Yemen: Journalists Oussama Salem Almaqtari and Mohamed Al-Qadesi killed in Taiz

Yemeni journalists are facing life threating situations, as they struggle to report on the daily suffering of Yemeni people due to the civil war. The last month took a heavy toll on Yemeni media workers. Citizen journalist Oussama Salem Al-Maqtari (photo to the left) and photojournalist Mohamed Al-Qadesi (photo to the right) were both killed, and journalist Bashir Aklan was injured during military actions in Taiz province.

Al-Qadesi, who worked as a correspondent for the privately-owned broadcaster Belqueez TV, died on 22 January 2018 after an artillery bombardment targeted a military parade in Khayami, in the province of Taiz. He was well known for his war photos of military actions and the depth of destruction occurring as a result. Aklan, a journalist who previously worked for Russia Today (RT) from 2014 to 2016, was injured by the bombardment.

The bombardment that killed Al-Qadesi and seven civilians is still under investigation by many international entities, as parties to the conflict are accusing each other of being responsible and denouncing others for the attack.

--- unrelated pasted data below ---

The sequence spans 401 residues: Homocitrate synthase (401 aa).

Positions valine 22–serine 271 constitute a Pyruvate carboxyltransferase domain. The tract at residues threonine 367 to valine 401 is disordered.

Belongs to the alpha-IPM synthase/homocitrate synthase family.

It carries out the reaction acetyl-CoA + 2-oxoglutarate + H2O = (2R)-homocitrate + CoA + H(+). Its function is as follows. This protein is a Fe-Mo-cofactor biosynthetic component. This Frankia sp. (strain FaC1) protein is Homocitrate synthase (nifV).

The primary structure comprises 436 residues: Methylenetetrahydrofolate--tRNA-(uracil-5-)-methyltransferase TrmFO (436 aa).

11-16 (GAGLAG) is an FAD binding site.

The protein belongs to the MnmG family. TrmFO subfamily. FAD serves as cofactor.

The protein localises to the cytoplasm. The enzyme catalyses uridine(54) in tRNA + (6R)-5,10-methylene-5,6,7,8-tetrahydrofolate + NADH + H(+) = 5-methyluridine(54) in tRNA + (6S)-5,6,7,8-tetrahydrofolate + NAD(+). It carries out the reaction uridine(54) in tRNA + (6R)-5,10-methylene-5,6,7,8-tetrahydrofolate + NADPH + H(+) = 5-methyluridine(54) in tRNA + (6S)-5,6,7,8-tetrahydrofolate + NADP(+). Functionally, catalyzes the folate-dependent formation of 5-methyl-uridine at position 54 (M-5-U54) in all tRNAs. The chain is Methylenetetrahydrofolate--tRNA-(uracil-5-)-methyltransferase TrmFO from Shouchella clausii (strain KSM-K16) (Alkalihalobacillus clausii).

Al-Maqtari was murdered on 27 January 2018, after being shot in the head by an unknown assailant with a Kalashnikov gun during a confrontation between the army and the Houthis.

Local sources claim Al-Maqtari was killed by Houthi gunfire. Al-Maqtari worked as freelance journalist for many local and international media agencies and was covering the news of the clashes near Mohammed Ali Osman Private School in the city of Taiz, South Yemen. He raised many concerns about the collateral damage done by the parties to the conflict and the international coalition that is bombing Yemen, which impacted the lives of Yemeni civilians.

Taiz city endured many military confrontations after the coup d'├ętat of 2015 between Houthis and the forces loyal to Abd-Rabbuh Mansur Hadi that are supported by the Saudi-led military coalition. Taiz was under a horrible siege which the United Nations declared led to an "extreme and irreversible" food shortage because of armed clashes.

Yemen is one of the most dangerous countries in the world for journalists, and local journalists may not always receive the safety training that their international counterparts receive.